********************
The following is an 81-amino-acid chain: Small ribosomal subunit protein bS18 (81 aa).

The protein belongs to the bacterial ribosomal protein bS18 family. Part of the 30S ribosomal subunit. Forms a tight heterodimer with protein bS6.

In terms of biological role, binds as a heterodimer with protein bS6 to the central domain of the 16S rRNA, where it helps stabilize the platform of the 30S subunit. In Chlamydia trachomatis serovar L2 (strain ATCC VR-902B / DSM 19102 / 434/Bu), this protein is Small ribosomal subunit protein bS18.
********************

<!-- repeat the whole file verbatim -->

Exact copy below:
The following is an 81-amino-acid chain: Small ribosomal subunit protein bS18 (81 aa).

The protein belongs to the bacterial ribosomal protein bS18 family. Part of the 30S ribosomal subunit. Forms a tight heterodimer with protein bS6.

In terms of biological role, binds as a heterodimer with protein bS6 to the central domain of the 16S rRNA, where it helps stabilize the platform of the 30S subunit. In Chlamydia trachomatis serovar L2 (strain ATCC VR-902B / DSM 19102 / 434/Bu), this protein is Small ribosomal subunit protein bS18.